Vince Clarke is an electronic music pioneer whose analog synths, samples and chilly beats have accounted for some of the most memorable chart-topping hits and toe-tapping dance grooves of the last three decades. He is a founding member of Depeche Mode and writer of many of their most seminal and beloved tracks, including “New Life,” “Dreaming Of Me,” and “Photographic” from the group’s debut “Speak And Spell” album, as well as the classic single “Just Can’t Get Enough,” cited by Rolling Stone magazine as one of the100 Greatest Pop Songs Of All Time. The track returned once again to the UK singles chart in April 2009 via a Comic Relief benefit cover by UK girl group The Saturdays.
Following his departure from Depeche in 1981, Clarke demoed a new song “Only You,” with a hometown acquaintance, then unknown Basildon blues and punk vocalist, Alison Moyet. The massive success of the track inspired the pair to record an entire album as Yazoo (Yaz in the U.S.), one of the first, and still most influential, male/female pairings in synth pop. Their two classic albums, “Upstairs At Eric’s” and “You And Me Both” not only set the standard for innovation in songwriting, composition and production in their own time, but pointed the way to the future for all the artists who followed in their wake. The 12” mix of “Situation” remains a benchmark in the history of dance music and virtually began the long love affair between alternative music and club culture.
After the short-lived partnership with Moyet dissolved in 1983, Clarke continued writing and recording, entering evermore productive collaborations. First with Yazoo producer Eric Radcliffe and singer Feargal Sharkey as The Assembly in 1984, then in 1985, he embarked on most successful and enduring partnership of all, Erasure.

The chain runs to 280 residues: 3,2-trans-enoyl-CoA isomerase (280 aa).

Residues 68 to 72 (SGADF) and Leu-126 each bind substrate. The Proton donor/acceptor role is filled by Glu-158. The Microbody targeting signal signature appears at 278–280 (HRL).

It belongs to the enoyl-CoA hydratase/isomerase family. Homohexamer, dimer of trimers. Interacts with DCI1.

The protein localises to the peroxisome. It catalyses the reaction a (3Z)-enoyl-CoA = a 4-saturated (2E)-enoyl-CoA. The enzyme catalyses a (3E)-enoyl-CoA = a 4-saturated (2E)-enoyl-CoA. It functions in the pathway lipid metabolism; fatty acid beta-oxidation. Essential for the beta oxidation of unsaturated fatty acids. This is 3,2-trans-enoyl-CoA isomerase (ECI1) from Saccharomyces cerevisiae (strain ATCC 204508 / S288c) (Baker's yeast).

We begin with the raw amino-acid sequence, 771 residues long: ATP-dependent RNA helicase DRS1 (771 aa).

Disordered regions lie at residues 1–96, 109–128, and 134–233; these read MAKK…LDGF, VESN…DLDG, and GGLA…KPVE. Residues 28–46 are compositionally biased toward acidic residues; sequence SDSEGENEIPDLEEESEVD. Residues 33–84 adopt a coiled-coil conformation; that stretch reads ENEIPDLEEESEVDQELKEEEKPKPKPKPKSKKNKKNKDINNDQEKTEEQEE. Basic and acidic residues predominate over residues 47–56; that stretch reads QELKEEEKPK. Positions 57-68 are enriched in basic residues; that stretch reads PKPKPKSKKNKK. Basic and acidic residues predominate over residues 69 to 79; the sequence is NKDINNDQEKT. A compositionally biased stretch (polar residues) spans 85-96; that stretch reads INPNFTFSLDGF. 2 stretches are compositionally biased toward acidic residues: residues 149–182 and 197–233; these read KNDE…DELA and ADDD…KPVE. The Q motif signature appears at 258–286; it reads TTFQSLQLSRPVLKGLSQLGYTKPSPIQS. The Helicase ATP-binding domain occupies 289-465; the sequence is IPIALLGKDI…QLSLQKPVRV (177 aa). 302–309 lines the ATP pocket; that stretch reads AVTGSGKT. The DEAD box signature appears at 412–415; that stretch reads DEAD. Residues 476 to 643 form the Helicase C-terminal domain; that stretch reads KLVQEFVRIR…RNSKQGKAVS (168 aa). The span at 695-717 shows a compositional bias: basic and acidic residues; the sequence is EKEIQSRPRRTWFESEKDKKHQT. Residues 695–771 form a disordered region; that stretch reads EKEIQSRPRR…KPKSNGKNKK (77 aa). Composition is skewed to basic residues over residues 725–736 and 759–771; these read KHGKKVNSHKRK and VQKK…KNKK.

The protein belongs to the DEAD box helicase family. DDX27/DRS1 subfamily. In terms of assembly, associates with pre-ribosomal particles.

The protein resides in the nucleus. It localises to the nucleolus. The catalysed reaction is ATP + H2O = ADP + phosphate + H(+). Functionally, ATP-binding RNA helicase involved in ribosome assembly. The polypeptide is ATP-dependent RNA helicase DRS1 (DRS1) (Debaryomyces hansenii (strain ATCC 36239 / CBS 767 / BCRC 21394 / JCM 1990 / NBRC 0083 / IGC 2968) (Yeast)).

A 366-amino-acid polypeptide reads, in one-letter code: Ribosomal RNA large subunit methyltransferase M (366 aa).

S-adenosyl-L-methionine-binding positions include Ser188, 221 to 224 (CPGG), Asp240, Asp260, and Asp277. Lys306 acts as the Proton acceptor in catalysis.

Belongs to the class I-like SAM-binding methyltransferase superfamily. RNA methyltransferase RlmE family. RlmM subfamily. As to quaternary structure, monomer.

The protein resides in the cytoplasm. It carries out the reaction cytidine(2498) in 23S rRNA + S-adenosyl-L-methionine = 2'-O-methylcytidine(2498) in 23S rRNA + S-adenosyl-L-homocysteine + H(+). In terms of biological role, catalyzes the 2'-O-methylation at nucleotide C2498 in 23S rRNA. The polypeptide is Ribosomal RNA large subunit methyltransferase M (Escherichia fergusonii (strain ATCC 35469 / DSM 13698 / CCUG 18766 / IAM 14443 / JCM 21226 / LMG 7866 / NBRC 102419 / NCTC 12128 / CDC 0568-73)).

With singer and co-songwriter Andy Bell, Erasure have sold more than 25 million records and charted some of the most beloved songs of the past twenty years, from “Sometimes” and “Oh L’ Amour” to “A Little Respect, “Chains of Love” and “Always” among dozens of others, all recently collected in the career-spanning box set “Total Pop.” The group’s musical and cultural influence continues to this day through their latest albums and the careers of the next wave of electronic musicians, from Hot Chip, La Roux and Ladyhawke to LCD Soundsystem, Fischerspooner and The Faint.
Clarke’s obsession with melody, song structure and constant mission to bring warmth and heart to digital technology have rightly earned him acclaim as the Godfather of Synth Pop. Nevertheless, he has often strayed into more experimental territory, on Erasure’s self-titled 1995 album, and most recently in collaborations with Human League and Heaven 17 co-founder Martyn Ware. The pair have recorded two cds of ambient music created using a proprietary 3-D digital technology specifically designed for large spaces.
With the launch of The Cabin, his new studio in Maine, Clarke has created a home for his world-class collection of vintage synths as well one of the few places where the most complete range of analog and digital instruments, equipment and recording technologies can interface to create for others the kind of soundscapes that have made him a pop superstar and a respected sonic architect the world over. Recent remixes for such pop, rock and indie superstars as Franz Ferdinand, The Presets and The Saturdays are proof of his enduring influence across all genres and vision as a songwriter, musician and performer.
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